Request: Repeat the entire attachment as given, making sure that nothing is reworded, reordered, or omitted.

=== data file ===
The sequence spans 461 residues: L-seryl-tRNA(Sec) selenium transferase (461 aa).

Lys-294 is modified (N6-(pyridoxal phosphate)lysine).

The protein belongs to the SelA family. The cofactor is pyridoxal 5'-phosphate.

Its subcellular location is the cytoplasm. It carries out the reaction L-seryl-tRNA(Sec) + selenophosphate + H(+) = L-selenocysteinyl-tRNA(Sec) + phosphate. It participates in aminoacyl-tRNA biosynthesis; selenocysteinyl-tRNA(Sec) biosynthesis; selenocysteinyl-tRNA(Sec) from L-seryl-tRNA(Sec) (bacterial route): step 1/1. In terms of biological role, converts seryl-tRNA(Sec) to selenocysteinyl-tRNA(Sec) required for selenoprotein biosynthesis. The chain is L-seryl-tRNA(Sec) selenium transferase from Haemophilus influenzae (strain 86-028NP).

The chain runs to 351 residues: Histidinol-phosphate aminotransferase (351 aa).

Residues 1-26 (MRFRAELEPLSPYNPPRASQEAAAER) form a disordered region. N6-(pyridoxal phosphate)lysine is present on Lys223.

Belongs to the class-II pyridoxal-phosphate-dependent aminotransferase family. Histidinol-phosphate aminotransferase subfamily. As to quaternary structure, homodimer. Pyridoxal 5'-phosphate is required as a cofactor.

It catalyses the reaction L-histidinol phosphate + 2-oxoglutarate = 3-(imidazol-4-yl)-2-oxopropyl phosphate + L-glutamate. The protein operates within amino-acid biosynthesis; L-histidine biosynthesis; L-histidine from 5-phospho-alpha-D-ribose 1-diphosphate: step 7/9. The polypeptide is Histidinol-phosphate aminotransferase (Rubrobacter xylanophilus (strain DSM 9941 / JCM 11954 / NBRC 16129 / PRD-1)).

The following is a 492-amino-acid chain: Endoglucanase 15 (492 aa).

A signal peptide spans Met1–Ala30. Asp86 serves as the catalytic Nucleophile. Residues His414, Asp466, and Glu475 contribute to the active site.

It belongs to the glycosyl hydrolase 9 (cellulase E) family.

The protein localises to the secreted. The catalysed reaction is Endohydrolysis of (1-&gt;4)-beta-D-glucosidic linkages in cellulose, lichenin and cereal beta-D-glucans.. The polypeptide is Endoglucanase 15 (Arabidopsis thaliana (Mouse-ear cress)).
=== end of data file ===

The sequence spans 461 residues: L-seryl-tRNA(Sec) selenium transferase (461 aa).

Lys-294 is modified (N6-(pyridoxal phosphate)lysine).

The protein belongs to the SelA family. The cofactor is pyridoxal 5'-phosphate.

Its subcellular location is the cytoplasm. It carries out the reaction L-seryl-tRNA(Sec) + selenophosphate + H(+) = L-selenocysteinyl-tRNA(Sec) + phosphate. It participates in aminoacyl-tRNA biosynthesis; selenocysteinyl-tRNA(Sec) biosynthesis; selenocysteinyl-tRNA(Sec) from L-seryl-tRNA(Sec) (bacterial route): step 1/1. In terms of biological role, converts seryl-tRNA(Sec) to selenocysteinyl-tRNA(Sec) required for selenoprotein biosynthesis. The chain is L-seryl-tRNA(Sec) selenium transferase from Haemophilus influenzae (strain 86-028NP).

The chain runs to 351 residues: Histidinol-phosphate aminotransferase (351 aa).

Residues 1-26 (MRFRAELEPLSPYNPPRASQEAAAER) form a disordered region. N6-(pyridoxal phosphate)lysine is present on Lys223.

Belongs to the class-II pyridoxal-phosphate-dependent aminotransferase family. Histidinol-phosphate aminotransferase subfamily. As to quaternary structure, homodimer. Pyridoxal 5'-phosphate is required as a cofactor.

It catalyses the reaction L-histidinol phosphate + 2-oxoglutarate = 3-(imidazol-4-yl)-2-oxopropyl phosphate + L-glutamate. The protein operates within amino-acid biosynthesis; L-histidine biosynthesis; L-histidine from 5-phospho-alpha-D-ribose 1-diphosphate: step 7/9. The polypeptide is Histidinol-phosphate aminotransferase (Rubrobacter xylanophilus (strain DSM 9941 / JCM 11954 / NBRC 16129 / PRD-1)).

The following is a 492-amino-acid chain: Endoglucanase 15 (492 aa).

A signal peptide spans Met1–Ala30. Asp86 serves as the catalytic Nucleophile. Residues His414, Asp466, and Glu475 contribute to the active site.

It belongs to the glycosyl hydrolase 9 (cellulase E) family.

The protein localises to the secreted. The catalysed reaction is Endohydrolysis of (1-&gt;4)-beta-D-glucosidic linkages in cellulose, lichenin and cereal beta-D-glucans.. The polypeptide is Endoglucanase 15 (Arabidopsis thaliana (Mouse-ear cress)).